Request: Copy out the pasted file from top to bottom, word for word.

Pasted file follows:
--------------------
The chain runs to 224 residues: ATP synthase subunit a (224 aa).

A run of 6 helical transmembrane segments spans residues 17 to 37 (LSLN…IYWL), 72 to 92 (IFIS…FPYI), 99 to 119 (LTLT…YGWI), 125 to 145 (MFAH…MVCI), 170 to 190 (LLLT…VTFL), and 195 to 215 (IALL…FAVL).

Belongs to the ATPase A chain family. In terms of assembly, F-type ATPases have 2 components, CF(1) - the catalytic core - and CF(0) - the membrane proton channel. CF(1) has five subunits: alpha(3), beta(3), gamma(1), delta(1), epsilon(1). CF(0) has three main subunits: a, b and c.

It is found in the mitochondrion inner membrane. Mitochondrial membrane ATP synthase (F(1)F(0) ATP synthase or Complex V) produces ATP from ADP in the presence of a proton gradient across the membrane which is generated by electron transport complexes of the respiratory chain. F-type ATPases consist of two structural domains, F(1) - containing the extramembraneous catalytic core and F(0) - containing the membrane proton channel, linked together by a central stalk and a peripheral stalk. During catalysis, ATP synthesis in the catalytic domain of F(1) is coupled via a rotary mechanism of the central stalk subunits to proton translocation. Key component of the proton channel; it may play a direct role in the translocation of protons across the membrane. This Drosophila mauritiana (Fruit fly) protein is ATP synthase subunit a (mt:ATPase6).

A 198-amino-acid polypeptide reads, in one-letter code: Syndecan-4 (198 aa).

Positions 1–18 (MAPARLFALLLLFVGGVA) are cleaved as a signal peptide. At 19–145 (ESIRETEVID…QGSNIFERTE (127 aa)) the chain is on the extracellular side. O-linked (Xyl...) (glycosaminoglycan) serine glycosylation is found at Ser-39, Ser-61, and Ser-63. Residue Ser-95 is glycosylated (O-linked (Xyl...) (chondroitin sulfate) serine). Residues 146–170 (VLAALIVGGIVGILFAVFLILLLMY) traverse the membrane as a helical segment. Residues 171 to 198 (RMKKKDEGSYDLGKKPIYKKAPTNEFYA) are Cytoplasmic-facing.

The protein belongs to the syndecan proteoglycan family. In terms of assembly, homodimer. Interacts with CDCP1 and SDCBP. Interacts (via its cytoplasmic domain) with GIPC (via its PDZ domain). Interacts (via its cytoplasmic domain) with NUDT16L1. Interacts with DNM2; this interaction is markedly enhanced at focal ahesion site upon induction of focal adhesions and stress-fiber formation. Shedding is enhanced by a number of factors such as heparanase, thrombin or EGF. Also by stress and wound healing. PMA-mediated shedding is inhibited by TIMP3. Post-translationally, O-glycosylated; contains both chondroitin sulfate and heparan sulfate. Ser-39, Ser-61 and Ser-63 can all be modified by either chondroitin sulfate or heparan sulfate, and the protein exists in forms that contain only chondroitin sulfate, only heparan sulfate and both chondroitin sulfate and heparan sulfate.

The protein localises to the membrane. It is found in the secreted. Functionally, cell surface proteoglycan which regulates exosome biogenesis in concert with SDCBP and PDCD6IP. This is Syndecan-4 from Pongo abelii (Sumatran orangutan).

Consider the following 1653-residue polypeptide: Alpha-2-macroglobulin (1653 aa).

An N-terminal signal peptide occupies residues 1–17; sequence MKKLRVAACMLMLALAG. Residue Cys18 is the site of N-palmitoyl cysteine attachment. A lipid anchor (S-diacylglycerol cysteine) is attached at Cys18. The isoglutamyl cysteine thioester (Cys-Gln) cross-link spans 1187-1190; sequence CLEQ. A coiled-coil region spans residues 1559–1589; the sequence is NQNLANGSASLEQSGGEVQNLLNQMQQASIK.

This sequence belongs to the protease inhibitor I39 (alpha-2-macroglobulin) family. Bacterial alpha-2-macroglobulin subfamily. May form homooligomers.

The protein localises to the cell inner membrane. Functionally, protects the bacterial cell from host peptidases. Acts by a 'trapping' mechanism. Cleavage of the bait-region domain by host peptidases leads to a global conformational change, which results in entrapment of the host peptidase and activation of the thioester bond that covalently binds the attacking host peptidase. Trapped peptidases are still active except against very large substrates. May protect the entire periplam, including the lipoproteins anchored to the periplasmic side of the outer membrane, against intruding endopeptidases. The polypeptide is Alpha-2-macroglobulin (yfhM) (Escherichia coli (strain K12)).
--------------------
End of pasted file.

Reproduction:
The chain runs to 224 residues: ATP synthase subunit a (224 aa).

A run of 6 helical transmembrane segments spans residues 17 to 37 (LSLN…IYWL), 72 to 92 (IFIS…FPYI), 99 to 119 (LTLT…YGWI), 125 to 145 (MFAH…MVCI), 170 to 190 (LLLT…VTFL), and 195 to 215 (IALL…FAVL).

Belongs to the ATPase A chain family. In terms of assembly, F-type ATPases have 2 components, CF(1) - the catalytic core - and CF(0) - the membrane proton channel. CF(1) has five subunits: alpha(3), beta(3), gamma(1), delta(1), epsilon(1). CF(0) has three main subunits: a, b and c.

It is found in the mitochondrion inner membrane. Mitochondrial membrane ATP synthase (F(1)F(0) ATP synthase or Complex V) produces ATP from ADP in the presence of a proton gradient across the membrane which is generated by electron transport complexes of the respiratory chain. F-type ATPases consist of two structural domains, F(1) - containing the extramembraneous catalytic core and F(0) - containing the membrane proton channel, linked together by a central stalk and a peripheral stalk. During catalysis, ATP synthesis in the catalytic domain of F(1) is coupled via a rotary mechanism of the central stalk subunits to proton translocation. Key component of the proton channel; it may play a direct role in the translocation of protons across the membrane. This Drosophila mauritiana (Fruit fly) protein is ATP synthase subunit a (mt:ATPase6).

A 198-amino-acid polypeptide reads, in one-letter code: Syndecan-4 (198 aa).

Positions 1–18 (MAPARLFALLLLFVGGVA) are cleaved as a signal peptide. At 19–145 (ESIRETEVID…QGSNIFERTE (127 aa)) the chain is on the extracellular side. O-linked (Xyl...) (glycosaminoglycan) serine glycosylation is found at Ser-39, Ser-61, and Ser-63. Residue Ser-95 is glycosylated (O-linked (Xyl...) (chondroitin sulfate) serine). Residues 146–170 (VLAALIVGGIVGILFAVFLILLLMY) traverse the membrane as a helical segment. Residues 171 to 198 (RMKKKDEGSYDLGKKPIYKKAPTNEFYA) are Cytoplasmic-facing.

The protein belongs to the syndecan proteoglycan family. In terms of assembly, homodimer. Interacts with CDCP1 and SDCBP. Interacts (via its cytoplasmic domain) with GIPC (via its PDZ domain). Interacts (via its cytoplasmic domain) with NUDT16L1. Interacts with DNM2; this interaction is markedly enhanced at focal ahesion site upon induction of focal adhesions and stress-fiber formation. Shedding is enhanced by a number of factors such as heparanase, thrombin or EGF. Also by stress and wound healing. PMA-mediated shedding is inhibited by TIMP3. Post-translationally, O-glycosylated; contains both chondroitin sulfate and heparan sulfate. Ser-39, Ser-61 and Ser-63 can all be modified by either chondroitin sulfate or heparan sulfate, and the protein exists in forms that contain only chondroitin sulfate, only heparan sulfate and both chondroitin sulfate and heparan sulfate.

The protein localises to the membrane. It is found in the secreted. Functionally, cell surface proteoglycan which regulates exosome biogenesis in concert with SDCBP and PDCD6IP. This is Syndecan-4 from Pongo abelii (Sumatran orangutan).

Consider the following 1653-residue polypeptide: Alpha-2-macroglobulin (1653 aa).

An N-terminal signal peptide occupies residues 1–17; sequence MKKLRVAACMLMLALAG. Residue Cys18 is the site of N-palmitoyl cysteine attachment. A lipid anchor (S-diacylglycerol cysteine) is attached at Cys18. The isoglutamyl cysteine thioester (Cys-Gln) cross-link spans 1187-1190; sequence CLEQ. A coiled-coil region spans residues 1559–1589; the sequence is NQNLANGSASLEQSGGEVQNLLNQMQQASIK.

This sequence belongs to the protease inhibitor I39 (alpha-2-macroglobulin) family. Bacterial alpha-2-macroglobulin subfamily. May form homooligomers.

The protein localises to the cell inner membrane. Functionally, protects the bacterial cell from host peptidases. Acts by a 'trapping' mechanism. Cleavage of the bait-region domain by host peptidases leads to a global conformational change, which results in entrapment of the host peptidase and activation of the thioester bond that covalently binds the attacking host peptidase. Trapped peptidases are still active except against very large substrates. May protect the entire periplam, including the lipoproteins anchored to the periplasmic side of the outer membrane, against intruding endopeptidases. The polypeptide is Alpha-2-macroglobulin (yfhM) (Escherichia coli (strain K12)).